The other part would included the rest of the University. Income would be generated, first of all, by charging a modest amount for the services provided. This includes revenue from tuition, room and board, and from the sale of books, Christian music, and Christian films. In addition to teaching, there are other tasks which a Christian university is best suited to accomplish. These activities are Creation Science research and research related to the promotion of Biblical law. The latter could be accomplished in conjunction with a Biblical Law political party. Biblical law and creation science are activities which would yield great spiritual dividends for the church, but which are not directly commanded to the church. Rather, they seem to be legitimate responsibilities of a Christian government. However, since secular government is antagonistic to such activities a Christian university could serve as a sort of virtual Christian government in order to promote the implementation of Biblical law and in order to conduct creation science research.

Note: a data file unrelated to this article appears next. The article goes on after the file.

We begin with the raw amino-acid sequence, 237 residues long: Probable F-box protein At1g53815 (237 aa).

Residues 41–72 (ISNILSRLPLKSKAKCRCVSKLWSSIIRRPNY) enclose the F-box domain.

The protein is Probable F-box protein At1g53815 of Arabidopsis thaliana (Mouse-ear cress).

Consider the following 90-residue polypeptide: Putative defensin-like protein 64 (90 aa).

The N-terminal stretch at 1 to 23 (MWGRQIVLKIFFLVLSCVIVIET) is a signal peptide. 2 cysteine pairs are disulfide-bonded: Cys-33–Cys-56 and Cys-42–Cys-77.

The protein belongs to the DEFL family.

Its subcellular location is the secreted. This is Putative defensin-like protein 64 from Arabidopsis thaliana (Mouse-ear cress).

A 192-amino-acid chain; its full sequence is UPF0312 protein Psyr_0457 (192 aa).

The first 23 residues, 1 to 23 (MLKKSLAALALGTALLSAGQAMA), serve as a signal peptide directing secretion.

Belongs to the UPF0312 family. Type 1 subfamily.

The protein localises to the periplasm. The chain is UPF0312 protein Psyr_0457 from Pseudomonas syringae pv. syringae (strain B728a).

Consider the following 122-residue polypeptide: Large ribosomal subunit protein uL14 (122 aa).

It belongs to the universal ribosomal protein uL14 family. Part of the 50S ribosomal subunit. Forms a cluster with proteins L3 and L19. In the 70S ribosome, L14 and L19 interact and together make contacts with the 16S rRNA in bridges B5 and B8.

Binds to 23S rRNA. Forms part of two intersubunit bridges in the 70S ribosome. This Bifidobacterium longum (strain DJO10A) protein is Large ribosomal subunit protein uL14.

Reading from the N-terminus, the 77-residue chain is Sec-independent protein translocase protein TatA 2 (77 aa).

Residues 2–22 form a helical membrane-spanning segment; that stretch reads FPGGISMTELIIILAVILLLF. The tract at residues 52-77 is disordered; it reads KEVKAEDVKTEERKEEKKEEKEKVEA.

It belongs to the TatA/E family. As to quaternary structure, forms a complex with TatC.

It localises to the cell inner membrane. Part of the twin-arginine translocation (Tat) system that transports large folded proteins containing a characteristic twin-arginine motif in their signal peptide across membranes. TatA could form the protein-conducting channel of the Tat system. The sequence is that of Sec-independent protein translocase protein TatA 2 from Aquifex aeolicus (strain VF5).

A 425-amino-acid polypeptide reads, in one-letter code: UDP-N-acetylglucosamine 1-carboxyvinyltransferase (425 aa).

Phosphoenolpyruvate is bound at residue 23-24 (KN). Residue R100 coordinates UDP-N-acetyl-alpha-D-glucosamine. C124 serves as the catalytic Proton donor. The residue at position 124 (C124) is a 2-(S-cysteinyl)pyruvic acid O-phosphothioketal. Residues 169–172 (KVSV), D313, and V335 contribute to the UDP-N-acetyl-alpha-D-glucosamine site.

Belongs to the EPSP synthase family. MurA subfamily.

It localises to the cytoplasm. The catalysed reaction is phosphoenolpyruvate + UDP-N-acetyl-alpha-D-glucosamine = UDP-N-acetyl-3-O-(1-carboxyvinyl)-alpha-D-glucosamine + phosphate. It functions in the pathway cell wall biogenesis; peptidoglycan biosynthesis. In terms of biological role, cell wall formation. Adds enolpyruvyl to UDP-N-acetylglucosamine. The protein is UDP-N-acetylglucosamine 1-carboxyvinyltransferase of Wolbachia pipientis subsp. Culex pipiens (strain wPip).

Governments are financed through taxation. When people, both individually and collectively in the form of corporations, profit from an economy they return a portion of their profit or income as taxes to that government which is the general manager of the economy in that area. These taxes are paid in order to finance the expenses involved in the task of governing. An investment company in a form similar to a mutual fund could be created to finance these two tasks. This fund would be managed by Christians in the university, and its goal would be to invest profitably in the region surrounding the place where the university is located. It would also seek to bring business and industry to the general area of the University and would seek to start new businesses by funding business venture directed by graduates. Part of the profit from the investments would be used to fund both creation science research and the promotion of Biblical law. Ultimately these two activities would pay for themselves because some creation science has business applications and an economy governed by Biblical law would be more profitable for business than one governed by other principles.